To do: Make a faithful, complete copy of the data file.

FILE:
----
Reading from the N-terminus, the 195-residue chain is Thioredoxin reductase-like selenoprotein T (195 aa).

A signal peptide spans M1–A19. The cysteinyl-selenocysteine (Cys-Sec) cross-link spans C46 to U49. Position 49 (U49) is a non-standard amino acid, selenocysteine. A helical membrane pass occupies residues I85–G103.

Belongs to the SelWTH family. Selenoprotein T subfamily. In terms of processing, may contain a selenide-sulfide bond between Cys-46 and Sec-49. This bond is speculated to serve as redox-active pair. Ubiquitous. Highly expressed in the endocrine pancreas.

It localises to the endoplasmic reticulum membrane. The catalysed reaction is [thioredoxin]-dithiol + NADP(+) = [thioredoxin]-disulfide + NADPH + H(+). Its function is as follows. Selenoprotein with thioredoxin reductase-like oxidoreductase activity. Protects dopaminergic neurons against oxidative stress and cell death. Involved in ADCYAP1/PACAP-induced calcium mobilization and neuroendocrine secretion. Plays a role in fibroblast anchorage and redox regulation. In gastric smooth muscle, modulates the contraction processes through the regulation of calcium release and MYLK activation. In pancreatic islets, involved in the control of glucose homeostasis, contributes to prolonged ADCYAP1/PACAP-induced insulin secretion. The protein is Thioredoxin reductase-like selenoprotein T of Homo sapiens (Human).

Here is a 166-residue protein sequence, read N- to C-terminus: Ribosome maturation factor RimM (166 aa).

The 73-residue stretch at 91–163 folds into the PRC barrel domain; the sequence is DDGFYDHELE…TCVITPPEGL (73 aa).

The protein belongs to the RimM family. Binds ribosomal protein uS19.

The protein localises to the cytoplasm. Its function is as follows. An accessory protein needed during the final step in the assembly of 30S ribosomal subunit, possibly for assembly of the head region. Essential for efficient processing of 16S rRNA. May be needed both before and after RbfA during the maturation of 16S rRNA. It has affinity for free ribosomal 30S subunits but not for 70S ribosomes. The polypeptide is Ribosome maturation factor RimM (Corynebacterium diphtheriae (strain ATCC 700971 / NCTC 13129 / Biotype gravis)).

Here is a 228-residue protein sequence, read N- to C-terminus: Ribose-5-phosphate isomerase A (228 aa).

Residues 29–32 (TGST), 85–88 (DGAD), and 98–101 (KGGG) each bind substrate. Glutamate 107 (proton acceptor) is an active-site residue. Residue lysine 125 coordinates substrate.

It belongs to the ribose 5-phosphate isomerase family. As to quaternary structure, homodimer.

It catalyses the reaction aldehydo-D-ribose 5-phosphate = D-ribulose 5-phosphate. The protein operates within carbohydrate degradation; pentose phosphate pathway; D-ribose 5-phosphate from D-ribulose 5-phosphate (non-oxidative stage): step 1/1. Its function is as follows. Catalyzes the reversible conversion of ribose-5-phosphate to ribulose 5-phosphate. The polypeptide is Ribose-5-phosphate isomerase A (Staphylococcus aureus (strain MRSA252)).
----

Reading from the N-terminus, the 195-residue chain is Thioredoxin reductase-like selenoprotein T (195 aa).

A signal peptide spans M1–A19. The cysteinyl-selenocysteine (Cys-Sec) cross-link spans C46 to U49. Position 49 (U49) is a non-standard amino acid, selenocysteine. A helical membrane pass occupies residues I85–G103.

Belongs to the SelWTH family. Selenoprotein T subfamily. In terms of processing, may contain a selenide-sulfide bond between Cys-46 and Sec-49. This bond is speculated to serve as redox-active pair. Ubiquitous. Highly expressed in the endocrine pancreas.

It localises to the endoplasmic reticulum membrane. The catalysed reaction is [thioredoxin]-dithiol + NADP(+) = [thioredoxin]-disulfide + NADPH + H(+). Its function is as follows. Selenoprotein with thioredoxin reductase-like oxidoreductase activity. Protects dopaminergic neurons against oxidative stress and cell death. Involved in ADCYAP1/PACAP-induced calcium mobilization and neuroendocrine secretion. Plays a role in fibroblast anchorage and redox regulation. In gastric smooth muscle, modulates the contraction processes through the regulation of calcium release and MYLK activation. In pancreatic islets, involved in the control of glucose homeostasis, contributes to prolonged ADCYAP1/PACAP-induced insulin secretion. The protein is Thioredoxin reductase-like selenoprotein T of Homo sapiens (Human).

Here is a 166-residue protein sequence, read N- to C-terminus: Ribosome maturation factor RimM (166 aa).

The 73-residue stretch at 91–163 folds into the PRC barrel domain; the sequence is DDGFYDHELE…TCVITPPEGL (73 aa).

The protein belongs to the RimM family. Binds ribosomal protein uS19.

The protein localises to the cytoplasm. Its function is as follows. An accessory protein needed during the final step in the assembly of 30S ribosomal subunit, possibly for assembly of the head region. Essential for efficient processing of 16S rRNA. May be needed both before and after RbfA during the maturation of 16S rRNA. It has affinity for free ribosomal 30S subunits but not for 70S ribosomes. The polypeptide is Ribosome maturation factor RimM (Corynebacterium diphtheriae (strain ATCC 700971 / NCTC 13129 / Biotype gravis)).

Here is a 228-residue protein sequence, read N- to C-terminus: Ribose-5-phosphate isomerase A (228 aa).

Residues 29–32 (TGST), 85–88 (DGAD), and 98–101 (KGGG) each bind substrate. Glutamate 107 (proton acceptor) is an active-site residue. Residue lysine 125 coordinates substrate.

It belongs to the ribose 5-phosphate isomerase family. As to quaternary structure, homodimer.

It catalyses the reaction aldehydo-D-ribose 5-phosphate = D-ribulose 5-phosphate. The protein operates within carbohydrate degradation; pentose phosphate pathway; D-ribose 5-phosphate from D-ribulose 5-phosphate (non-oxidative stage): step 1/1. Its function is as follows. Catalyzes the reversible conversion of ribose-5-phosphate to ribulose 5-phosphate. The polypeptide is Ribose-5-phosphate isomerase A (Staphylococcus aureus (strain MRSA252)).